National Nutrition Month

I realize I’m a little late in the game (like, 18 days late) for this, but it’s National Nutrition Month!

The Academy of Nutrition and Dietetics (AND) celebrates NNM each March and uses it as a campaign to educate anyone who will listen about healthy eating.  For those who don’t know, it is AND (through their accrediting arm) that ‘registers’ dietitians.  I’m a member now as a student, and will be an RD in just a few short months!

I actually wrote a blog post for the Buffalo News Refresh section (spoiler alert–I was going to write a separate blog post about that–it will be forthcoming), which will go live tomorrow.  Again, better late than never.

Below is what I wrote, but be sure to check out the Buffalo News Refresh blog (toward the bottom) to see my post.  I’ll have more soon on my blogging opportunities as well.

Also, be sure to check out the New York State Academy of Nutrition and Dietetics’ first Public Service Announcement promoting Registered Dietitians here!

Bite into a Healthy Lifestyle

Every March since 1973, the Academy of Nutrition and Dietetics has dedicated time to increase awareness about making healthy choices and increasing physical activity. It began as a week-long campaign and lengthened to a month in 1980. Registered Dietitian Nutritionist Day, also in March, recognizes RDNs as nutrition experts who are uniquely qualified to provide nutrition services to the public.

This year, National Nutrition Month’s theme is ‘Bite into a Healthy Lifestyle,’ which encourages everyone to adopt eating and physical activity plans that are focused on consuming fewer calories, making informed food choices and getting daily exercise in order to achieve and maintain a healthy weight, reduce the risk of chronic disease and promote overall health.’ Read on for easy, simple ways to incorporate healthier choices into your lifestyle!

Consume Fewer Calories

Weight gain, while influenced by multiple factors, does come down to simple math: if you take in more calories than you burn, you’ll gain weight. Prevent that by finding ways to decrease your calorie intake.

-Consider counting your calories. If you don’t know how much you’re eating, it’s easy to go overboard. Click here to access MyPlate’s Super Tracker.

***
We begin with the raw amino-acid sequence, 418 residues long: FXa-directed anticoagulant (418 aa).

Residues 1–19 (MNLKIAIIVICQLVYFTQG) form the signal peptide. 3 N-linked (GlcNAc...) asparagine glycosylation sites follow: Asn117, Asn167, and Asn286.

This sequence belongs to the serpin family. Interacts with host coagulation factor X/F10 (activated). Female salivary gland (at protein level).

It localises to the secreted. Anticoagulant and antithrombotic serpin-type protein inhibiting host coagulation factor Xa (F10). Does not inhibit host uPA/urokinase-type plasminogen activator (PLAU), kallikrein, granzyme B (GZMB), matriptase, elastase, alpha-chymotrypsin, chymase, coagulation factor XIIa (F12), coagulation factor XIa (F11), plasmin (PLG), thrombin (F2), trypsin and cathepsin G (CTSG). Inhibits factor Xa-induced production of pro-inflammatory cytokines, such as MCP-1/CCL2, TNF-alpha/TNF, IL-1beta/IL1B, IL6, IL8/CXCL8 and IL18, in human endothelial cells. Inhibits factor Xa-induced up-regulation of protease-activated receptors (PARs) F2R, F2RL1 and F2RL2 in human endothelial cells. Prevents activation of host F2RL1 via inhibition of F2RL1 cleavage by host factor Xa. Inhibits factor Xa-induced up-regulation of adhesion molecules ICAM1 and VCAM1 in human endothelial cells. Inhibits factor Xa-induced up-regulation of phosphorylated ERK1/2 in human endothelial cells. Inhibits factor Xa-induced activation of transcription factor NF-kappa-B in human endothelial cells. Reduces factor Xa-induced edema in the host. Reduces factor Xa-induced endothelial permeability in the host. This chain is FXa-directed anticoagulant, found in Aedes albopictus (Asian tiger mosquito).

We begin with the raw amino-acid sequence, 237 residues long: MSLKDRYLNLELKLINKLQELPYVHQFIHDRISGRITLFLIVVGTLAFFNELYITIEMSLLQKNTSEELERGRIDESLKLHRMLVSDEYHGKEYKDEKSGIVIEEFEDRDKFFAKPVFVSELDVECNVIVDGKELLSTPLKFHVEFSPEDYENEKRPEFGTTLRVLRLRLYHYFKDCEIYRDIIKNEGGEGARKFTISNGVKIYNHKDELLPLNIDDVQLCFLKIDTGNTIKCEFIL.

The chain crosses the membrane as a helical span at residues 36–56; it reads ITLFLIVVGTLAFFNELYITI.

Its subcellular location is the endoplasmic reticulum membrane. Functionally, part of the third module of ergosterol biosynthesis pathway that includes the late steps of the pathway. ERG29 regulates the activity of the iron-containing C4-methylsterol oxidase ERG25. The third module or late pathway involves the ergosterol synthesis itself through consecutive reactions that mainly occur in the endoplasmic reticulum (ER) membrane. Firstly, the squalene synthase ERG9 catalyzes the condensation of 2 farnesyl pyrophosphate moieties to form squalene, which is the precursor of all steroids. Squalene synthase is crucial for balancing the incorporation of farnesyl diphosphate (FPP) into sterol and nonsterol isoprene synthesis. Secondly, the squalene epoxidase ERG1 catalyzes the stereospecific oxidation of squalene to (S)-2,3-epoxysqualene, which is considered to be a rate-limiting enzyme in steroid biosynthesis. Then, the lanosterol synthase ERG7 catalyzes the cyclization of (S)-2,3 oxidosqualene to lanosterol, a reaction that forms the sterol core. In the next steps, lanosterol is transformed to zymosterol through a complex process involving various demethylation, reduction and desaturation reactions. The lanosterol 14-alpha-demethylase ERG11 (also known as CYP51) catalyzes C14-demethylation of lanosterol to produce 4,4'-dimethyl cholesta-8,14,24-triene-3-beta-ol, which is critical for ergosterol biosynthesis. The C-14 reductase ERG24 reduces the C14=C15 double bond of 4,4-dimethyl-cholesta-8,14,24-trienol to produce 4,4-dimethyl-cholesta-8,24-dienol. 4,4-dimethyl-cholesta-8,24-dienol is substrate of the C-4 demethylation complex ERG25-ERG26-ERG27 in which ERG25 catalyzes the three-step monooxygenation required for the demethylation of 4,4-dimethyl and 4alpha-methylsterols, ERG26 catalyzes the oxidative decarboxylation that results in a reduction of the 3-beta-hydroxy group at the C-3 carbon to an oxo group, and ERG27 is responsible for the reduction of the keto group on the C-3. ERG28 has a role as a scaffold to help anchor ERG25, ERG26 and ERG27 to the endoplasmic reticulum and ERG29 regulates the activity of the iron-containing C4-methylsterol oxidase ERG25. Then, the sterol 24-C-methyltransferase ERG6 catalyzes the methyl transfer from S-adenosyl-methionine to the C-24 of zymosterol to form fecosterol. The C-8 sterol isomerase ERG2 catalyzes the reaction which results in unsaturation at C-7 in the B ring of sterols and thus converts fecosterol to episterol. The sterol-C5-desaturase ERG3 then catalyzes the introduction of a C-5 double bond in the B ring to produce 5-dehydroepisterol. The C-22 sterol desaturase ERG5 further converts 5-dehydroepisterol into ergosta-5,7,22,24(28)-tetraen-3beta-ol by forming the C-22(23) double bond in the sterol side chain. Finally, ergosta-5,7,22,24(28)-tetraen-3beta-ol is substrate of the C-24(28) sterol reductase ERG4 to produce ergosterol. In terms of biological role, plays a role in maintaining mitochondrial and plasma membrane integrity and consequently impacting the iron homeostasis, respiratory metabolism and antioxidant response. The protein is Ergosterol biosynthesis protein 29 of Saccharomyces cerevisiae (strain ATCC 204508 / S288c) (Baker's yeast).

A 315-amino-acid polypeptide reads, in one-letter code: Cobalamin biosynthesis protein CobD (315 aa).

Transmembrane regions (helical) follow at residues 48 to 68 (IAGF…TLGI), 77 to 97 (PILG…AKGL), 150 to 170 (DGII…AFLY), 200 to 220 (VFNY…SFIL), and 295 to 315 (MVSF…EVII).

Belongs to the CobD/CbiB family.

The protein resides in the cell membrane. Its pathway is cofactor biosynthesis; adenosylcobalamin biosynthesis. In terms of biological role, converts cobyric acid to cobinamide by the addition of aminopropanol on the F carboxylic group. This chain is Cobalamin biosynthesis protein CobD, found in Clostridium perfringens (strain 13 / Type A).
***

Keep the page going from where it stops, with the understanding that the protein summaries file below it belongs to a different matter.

-Decrease your portion sizes.

-Drink a glass of water before meals and snacks. Often, we think we’re hungry when we’re simply thirsty.

-Start meals with broth-based soups, salads or veggies so you’ll have less room for the higher-calorie options.

-Eat fruit for dessert and keep cut-up veggies in the fridge for snacking.

-Don’t drink your calories. Switch from whole to 1% or skim milk, cut out sodas and other sugar-sweetened beverages. Opt for fruit instead of juice when possible.

Make Informed Food Choices

Knowledge is power. Take charge of your health by being proactive about what you eat.

-Read food labels. Note serving size, calories and fat in each, and limit yourself to that serving size.

-Go the extra mile and learn what carbohydrates, fats and proteins are. Go to ChooseMyPlate for more information about each nutrient and the amounts recommended for you.

-Prepare your meals and snacks in advance so that you’re never caught without a healthy option on-hand to grab when you’re in a rush.

-Look at online menus before going out to eat to find healthier options at your favorite restaurants.

Get Daily Exercise

It’s recommended that adults get at least 30 minutes of exercise most days of the week, and 60-90 minutes to prevent weight gain.

-Get a pedometer to track your steps; aim for 10,000 each day. For fun, team up with friends and compete to get the most steps.

-Have a dog? Get out and walk. Other good excuses to get outside include yard work and playing with your kids.

-Take the stairs instead of the elevator.

-Park your car at the far end of the parking lot to increase your steps each day.

-Find an activity you enjoy and do it. Not everyone enjoys running; your strength may be a Zumba class or spinning.

-Meet friends for a walk instead of coffee.

-Winter isn’t an excuse to stay inside—find an activity you enjoy. Snow shoeing, skiing, ice skating and even sledding burn calories, increase your heart rate and are fun ways to take advantage of the season.

For more information about National Nutrition Month, click here.  Interactive quizzes and games are available online here.